The Isle of Staffa is a beautiful and uninhabited (approximately 80 acres) small rocky island off the west coast of Mull that is home to a fascinating and comical seabird – the Puffin.
It is home to hundreds of seabirds and set within waters teeming with marine life. The island is the nesting place for a whole range of species including these the most delightful puffins.
These small little birds are often called sea parrots because of their vivid colours. To get to the Isle of Staffa, you have to take a ferry which you can catch from Iona, Oban and Mull for example.
Isle of Staffa
The Isle of Staffa has distinctive six-sided columns of rock that are formed from basalt, the same as the Giant’s Causeway in Northern Ireland. This completely uninhabited island is well known for its cliffs and grassy slopes that create ideal nesting sites for birds, such as the Puffin, Razorbills and Guillimots.
The botanist Joseph Banks highlighted the wild, natural beauty of the island in 1772 and up until then it was hardly known about. It soon became a popular location. Some of the famous visitors include Queen Victoria, Lord Tennyson, Jules Verne, Robert Louis Stevenson and John Keats who all fell under the island’s spell.
This little island (½ mile long and ¼ mile wide) off the west coast of Scotland looks as though it may be from a different planet. Its hexagonal columns were formed millions of years ago by volcanic eruptions and a vast blanket of lava that spread into the Atlantic Ocean.
Many years of waves crashing against these columns created the magnificent Fingal’s Cave which was immortalised by Mendelssohn in his Hebrides Overture, after he visited the island in 1829.
Fingal’s Cave is one of the best known of all the caves in Scotland, and is said to be one of the best examples of volcanic basalt columns in the world.
Situated on the Isle of Staffa, on the Inner Hebrides, Argyll, Fingal’s Cave is the sort of place that looks so unusual and unique that it has been likened to an image from a dream. Looming 227 ft (69 metres) tall over the ocean, this stunning geometric sea cave looks like a contemporary masterpiece and has inspired many visitors over the years.
Fingal’s cave and surrounding columns were created from the same ancient lava flow that created the Giant’s Causeway in Ireland, which is directly across the sea.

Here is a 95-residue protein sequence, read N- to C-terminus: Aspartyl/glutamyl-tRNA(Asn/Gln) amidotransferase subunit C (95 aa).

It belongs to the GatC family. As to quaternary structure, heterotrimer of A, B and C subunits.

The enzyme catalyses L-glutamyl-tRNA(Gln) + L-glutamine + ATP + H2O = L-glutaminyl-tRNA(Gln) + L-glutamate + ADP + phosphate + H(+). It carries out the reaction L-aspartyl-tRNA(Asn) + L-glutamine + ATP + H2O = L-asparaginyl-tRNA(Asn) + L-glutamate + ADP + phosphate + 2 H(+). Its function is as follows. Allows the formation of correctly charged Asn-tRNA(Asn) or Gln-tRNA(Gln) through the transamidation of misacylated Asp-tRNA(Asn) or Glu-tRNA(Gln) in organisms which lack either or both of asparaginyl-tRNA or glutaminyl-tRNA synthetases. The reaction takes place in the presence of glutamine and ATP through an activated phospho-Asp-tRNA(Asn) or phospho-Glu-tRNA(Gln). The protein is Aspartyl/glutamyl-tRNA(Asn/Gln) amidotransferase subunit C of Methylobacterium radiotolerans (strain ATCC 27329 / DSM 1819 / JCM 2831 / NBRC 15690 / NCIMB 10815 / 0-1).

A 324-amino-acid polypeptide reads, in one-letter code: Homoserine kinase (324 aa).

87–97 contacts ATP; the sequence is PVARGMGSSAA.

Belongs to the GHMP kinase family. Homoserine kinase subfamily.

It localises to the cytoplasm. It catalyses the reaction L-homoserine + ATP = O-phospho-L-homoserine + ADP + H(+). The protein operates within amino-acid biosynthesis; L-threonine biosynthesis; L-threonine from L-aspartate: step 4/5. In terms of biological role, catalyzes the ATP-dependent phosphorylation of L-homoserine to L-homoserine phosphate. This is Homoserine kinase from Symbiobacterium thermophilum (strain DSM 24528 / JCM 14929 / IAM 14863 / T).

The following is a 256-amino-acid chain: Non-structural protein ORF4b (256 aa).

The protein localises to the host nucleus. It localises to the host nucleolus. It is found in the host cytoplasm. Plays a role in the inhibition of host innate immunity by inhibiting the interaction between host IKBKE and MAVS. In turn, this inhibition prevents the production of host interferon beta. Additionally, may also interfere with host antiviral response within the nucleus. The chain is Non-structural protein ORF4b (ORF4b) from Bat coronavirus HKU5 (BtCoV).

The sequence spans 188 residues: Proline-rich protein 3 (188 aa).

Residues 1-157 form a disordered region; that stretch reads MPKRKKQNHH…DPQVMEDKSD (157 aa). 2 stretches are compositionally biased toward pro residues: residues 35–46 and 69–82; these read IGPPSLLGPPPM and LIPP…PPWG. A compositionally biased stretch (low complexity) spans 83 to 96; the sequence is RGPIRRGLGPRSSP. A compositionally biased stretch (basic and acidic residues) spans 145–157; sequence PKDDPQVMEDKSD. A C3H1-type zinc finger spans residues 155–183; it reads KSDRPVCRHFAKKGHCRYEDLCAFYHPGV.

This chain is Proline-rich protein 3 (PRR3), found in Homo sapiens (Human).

As both are made of the same basalt columns, legend holds that they were the end pieces of a monumental road, built by the Irish giant Fionn mac Cumhaill, so that he could make it to Scotland where he was to duel with Fingal, his gigantic rival. What a fantastic legend.
There are important colonies of seabirds that breed on Staffa and as you approach the island during the summer months, you will notice the variety of birds flying to and from the island.
I have wanted to go and see puffins for so long. I wasn’t disappointed, Puffins are a particular favourite with visitors because of their brightly coloured beaks and clown-like appearance.
Puffins nest in burrows and rocky crannies around Staffa where they lay one egg during the summer months. You have to be careful when walking on the high hill top as they may be nesting under foot. Their main food is sand eels which they catch by diving up to 60 m into the sea.
They waddle slightly, yet they’re much better on land than in the air. They fly awkwardly and land with very little grace touching down unsteadily. Watching them come in to land is quite funny, I found myself fearing for their lives as they come crashing into land on the very high up rocks with shear drops directly behind them.
During the spring and summer months the Atlantic Puffins come ashore from the open ocean to Staffa and the Treshnish Isles to breed. These amazing little birds can be seen diving into the water and return with a mouthful of sand eels.
The birds are very approachable and seem quite content to let visitors get very close. Staffa Island is one of the best places in the UK in which to take puffin pictures.
Once our ferry arrived at landing point we clambered off and saw the rocky hill facing us, this was our walk to the puffins. Up a steep hill rocky, muddy and often slippery, this was quite difficult for a couple of passengers on boat as they found it very tricky juggling the conditions of the walk, however once you had mastered this there was the most amazing sight of puffins everywhere you looked.
They make such cute funny noises and really look at you coming so close. Less than 2 feet away, often making it difficult to photograph as they were too close.
I was thrilled to watch a mum take eels to her new born pufflin, you see them disappear into the hillside nest, just hearing their noises as they take the feed. Lying down on the grass hill tops facing puffins less than 3 feet away was a perfect way to spend my time.
I was thrilled to have spent 3 hours or so with the puffins and can’t wait to go back and spend longer with them next time.